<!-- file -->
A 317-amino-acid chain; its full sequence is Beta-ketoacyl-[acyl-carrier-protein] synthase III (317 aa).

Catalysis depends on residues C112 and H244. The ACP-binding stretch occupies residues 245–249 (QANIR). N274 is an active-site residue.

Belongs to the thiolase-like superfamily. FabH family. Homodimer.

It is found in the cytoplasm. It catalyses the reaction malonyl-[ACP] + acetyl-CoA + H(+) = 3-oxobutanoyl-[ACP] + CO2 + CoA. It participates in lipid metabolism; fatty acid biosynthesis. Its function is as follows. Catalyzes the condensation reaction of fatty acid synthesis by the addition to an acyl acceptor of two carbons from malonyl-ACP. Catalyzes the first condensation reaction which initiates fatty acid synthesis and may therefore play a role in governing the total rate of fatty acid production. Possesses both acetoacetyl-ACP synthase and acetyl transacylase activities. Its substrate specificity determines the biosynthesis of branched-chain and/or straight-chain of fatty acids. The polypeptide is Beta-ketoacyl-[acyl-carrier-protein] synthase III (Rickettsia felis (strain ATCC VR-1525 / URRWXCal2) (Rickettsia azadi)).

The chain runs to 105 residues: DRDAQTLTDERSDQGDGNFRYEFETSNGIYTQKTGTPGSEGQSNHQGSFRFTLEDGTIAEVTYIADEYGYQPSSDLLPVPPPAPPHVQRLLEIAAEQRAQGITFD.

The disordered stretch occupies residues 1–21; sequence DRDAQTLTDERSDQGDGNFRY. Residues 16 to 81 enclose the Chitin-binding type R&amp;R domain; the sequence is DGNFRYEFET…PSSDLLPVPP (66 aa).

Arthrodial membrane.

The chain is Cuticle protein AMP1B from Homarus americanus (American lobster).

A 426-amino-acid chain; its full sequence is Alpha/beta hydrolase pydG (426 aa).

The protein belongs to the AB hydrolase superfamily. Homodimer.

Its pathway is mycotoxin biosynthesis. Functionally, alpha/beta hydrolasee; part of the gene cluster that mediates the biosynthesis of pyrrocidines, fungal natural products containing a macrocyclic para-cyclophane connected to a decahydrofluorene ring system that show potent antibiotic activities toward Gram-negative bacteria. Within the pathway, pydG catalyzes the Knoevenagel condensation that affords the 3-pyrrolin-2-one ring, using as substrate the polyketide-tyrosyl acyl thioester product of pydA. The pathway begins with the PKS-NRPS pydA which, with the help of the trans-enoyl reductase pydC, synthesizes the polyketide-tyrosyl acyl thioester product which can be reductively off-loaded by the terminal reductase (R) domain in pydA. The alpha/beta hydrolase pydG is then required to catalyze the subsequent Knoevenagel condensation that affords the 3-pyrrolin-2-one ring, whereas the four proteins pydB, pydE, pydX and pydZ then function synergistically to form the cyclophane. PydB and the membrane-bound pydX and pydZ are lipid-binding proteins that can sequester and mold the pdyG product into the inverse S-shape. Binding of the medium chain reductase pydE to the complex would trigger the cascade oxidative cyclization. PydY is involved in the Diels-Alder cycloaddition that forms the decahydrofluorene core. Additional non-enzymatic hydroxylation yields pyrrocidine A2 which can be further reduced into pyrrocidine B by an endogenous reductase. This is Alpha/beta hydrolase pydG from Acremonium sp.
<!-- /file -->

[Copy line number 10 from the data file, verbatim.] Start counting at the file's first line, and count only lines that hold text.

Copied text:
The protein belongs to the AB hydrolase superfamily. Homodimer.